Growing Pole Beans (AKA Runner Beans)

Phaseolus vulgaris P. multiflorus

Even if you only have a relatively small area, pole beans are an excellent choice because not only are they a tasty and nutritious vegetable but they can also be very ornamental.

Cultivars range from those with beautiful scarlet flowers to those with big bunches of stunning long purple pods.

In addition, there are endless options for creating an attractive focal point out of the support, from ‘bamboo tepees’ to ‘copper pipe installations’ and ‘driftwood trellises’…a chance to let your creative juices flow!

Growing pole beans turns every BBQ into an opportunity for Bean Bragging Rights!

Origin

Central and South America


Optimum pH 6.5-7.5

Most cultivars of pole or runner beans belong to the first-named species, as do green beans, but Scarlet Runner, Kelvedon Wonder and one or two others belong to the species Phaseolus multiflorus.

The growing of all cultivars is identical, the only difference between the two species being that the former are true annuals while the latter are true perennials treated as annuals in the garden.

The flavour of runner beans is usually stronger and coarser than that of dwarf beans and they are preferred to the latter by many gardeners for that very characteristic.

They usually take 10-14 days longer to mature than green beans but their picking season is considerably longer.

Recommended Cultivars of Pole Beans

Abundance: A leading cultivar that produces high yields of tender pods up to 200 mm long.

Blue Peter: This is something of a novelty and is sometimes catalogued as Blue Coco.It bears clusters of long purple pods that turn green after several minutes of cooking.

Lazy Housewife: A very popular cultivar, bearing flat, curved pods. In my view it is inferior to the other cultivars.

Scarlet Runner: This old cultivar has red flowers and produces coarse-textured pods of top quality and flavour. The seeds are dark brown and speckled and are extremely large.

Soil Preparation For Growing Pole Beans

If the plants are to develop properly and provide a steady supply of tender pods over an extended period, the soil must be thoroughly prepared and even shallow trenching is warranted on poorer soils.

The trenches can be taken out to a depth of 200-250 mm after which the bottom can be loosened up with a fork to facilitate root growth. The removed soil should be mixed with as much manure and compost as can be spared and then replaced in the trench, trodden lightly and given a dressing of 2:3:2 (which should be worked in) at the rate of 60 g per metre of row.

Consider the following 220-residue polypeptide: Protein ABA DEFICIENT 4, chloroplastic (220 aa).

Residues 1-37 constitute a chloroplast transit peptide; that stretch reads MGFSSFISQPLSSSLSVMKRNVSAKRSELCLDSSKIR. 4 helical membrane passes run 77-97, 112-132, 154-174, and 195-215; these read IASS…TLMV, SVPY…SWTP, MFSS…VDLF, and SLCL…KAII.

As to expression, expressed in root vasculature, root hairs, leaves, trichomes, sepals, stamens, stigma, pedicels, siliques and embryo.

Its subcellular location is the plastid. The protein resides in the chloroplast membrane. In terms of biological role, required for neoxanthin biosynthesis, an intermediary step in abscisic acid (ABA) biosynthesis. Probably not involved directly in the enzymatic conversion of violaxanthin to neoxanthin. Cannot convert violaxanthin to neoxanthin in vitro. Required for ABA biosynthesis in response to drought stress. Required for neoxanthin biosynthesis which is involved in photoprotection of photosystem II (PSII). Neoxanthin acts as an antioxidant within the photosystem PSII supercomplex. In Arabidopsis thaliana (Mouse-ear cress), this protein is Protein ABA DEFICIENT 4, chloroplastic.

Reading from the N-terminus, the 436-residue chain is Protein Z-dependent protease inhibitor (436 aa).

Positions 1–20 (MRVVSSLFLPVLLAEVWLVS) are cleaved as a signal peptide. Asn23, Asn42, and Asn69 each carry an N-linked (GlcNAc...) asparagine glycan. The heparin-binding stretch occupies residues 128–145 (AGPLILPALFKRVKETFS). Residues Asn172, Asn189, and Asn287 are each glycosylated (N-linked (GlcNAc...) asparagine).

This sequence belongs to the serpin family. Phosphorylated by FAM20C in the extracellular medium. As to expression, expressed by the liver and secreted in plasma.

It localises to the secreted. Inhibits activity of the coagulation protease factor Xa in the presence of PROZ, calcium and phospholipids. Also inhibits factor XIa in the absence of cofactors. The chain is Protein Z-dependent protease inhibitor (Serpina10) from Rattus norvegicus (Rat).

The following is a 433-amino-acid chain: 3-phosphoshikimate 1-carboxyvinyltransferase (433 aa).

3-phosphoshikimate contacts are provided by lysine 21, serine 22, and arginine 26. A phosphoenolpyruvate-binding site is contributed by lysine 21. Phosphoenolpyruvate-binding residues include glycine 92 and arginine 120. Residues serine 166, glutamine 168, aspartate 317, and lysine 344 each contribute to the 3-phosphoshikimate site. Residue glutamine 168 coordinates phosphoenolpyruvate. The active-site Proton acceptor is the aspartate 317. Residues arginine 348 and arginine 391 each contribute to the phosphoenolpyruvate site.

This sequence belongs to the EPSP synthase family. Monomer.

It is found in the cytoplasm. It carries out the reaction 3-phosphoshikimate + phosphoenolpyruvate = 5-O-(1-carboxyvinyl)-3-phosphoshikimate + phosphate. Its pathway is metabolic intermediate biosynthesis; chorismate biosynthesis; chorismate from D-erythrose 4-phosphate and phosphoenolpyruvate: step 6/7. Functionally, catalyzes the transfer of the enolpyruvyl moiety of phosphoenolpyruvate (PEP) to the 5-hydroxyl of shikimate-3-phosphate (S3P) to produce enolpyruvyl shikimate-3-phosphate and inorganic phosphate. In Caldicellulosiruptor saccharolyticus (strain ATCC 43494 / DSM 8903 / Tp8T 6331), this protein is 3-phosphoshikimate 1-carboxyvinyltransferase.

How To Support Your Pole Beans

when growing pole beans support is needed
Support is important when growing pole beans (runner beans).

It is a good idea to erect the support before the seeds are sown so that the root systems of the seedlings are not disturbed or injured. If there is a suitable permanent feature such as a substantial fence with a suitable aspect it can easily be used as a base for support.

In the absence of such a support, runner beans are best grown in double rows 750-850 mm apart and the plants trained up bamboos or similar stakes with a uniform length of around 2 m. The usual method, and a very satisfactory one, is to place the stakes 300-450 mm apart with the two rows leaning inwards so that the stakes cross about 150 mm from their tips and can be tied in pairs.

Horizontal stakes of a similar size can then be dropped into the V formed by the uprights and tied in to give the structure sufficient rigidity.

A second method is to use similar stakes and place them to form a tepee-like shape 750 mm to 1 m in diameter. Whatever method is used, the stakes can of course be placed in position after the seedlings have emerged, provided that it is done carefully and the plants, which are very brittle at this stage, are not damaged.

How To Propagate Pole Beans

Propagation is by seed, sown where the plants are to mature.

Sowing Pole Bean Seeds

September to January is the most favourable sowing period in most areas. The seeds can be sown 75-100 mm apart around each set of stakes at a depth of 30-40 mm and thinned out later, if necessary, to leave two plants to mature at each station.

Pole beans can also be grown without support by continually pinching out the growing points, thereby restricting their natural spreading habit so that they form into bushes 350-450 mm high. In this case the rows or double rows should be at least 750 mm apart with the seeds spaced 100-150 mm apart in the row.

A disadvantage of this method is that it results in bent and twisted pods, which are difficult to handle in the kitchen.

Other negative factors are: damage to plants while picking; a high incidence of diseased pods, particularly on old ground; and a susceptibility of the pods to insect attack.

Tips For Growing Pole Beans

Once the vines have reached the top of the support they should be pinched back to encourage flowering and pod development. A side-dressing of LAN or 2:3:2 (or 1 or 2 applications of liquid manure) as the first pods set will keep the plants growing vigorously and thereby extend the picking season.

Mulching the rows with compost, manure, lawn mowings or seaweed is also particularly beneficial with this crop.

Harvesting Pole Beans

Pole beans should be ready for picking 9-10 weeks after sowing and should continue to yield for up to 6 or 7 weeks if picked regularly and fed properly.

Again, care should be taken to hold the plants firmly when the pods are pulled.

Pole Beans Pests and Diseases

Aphids often appear and can be controlled as described in our post on growing green beans.
Rust is often a problem, particularly on late sowings.

Control measures are also as described in the post on green bean growing.

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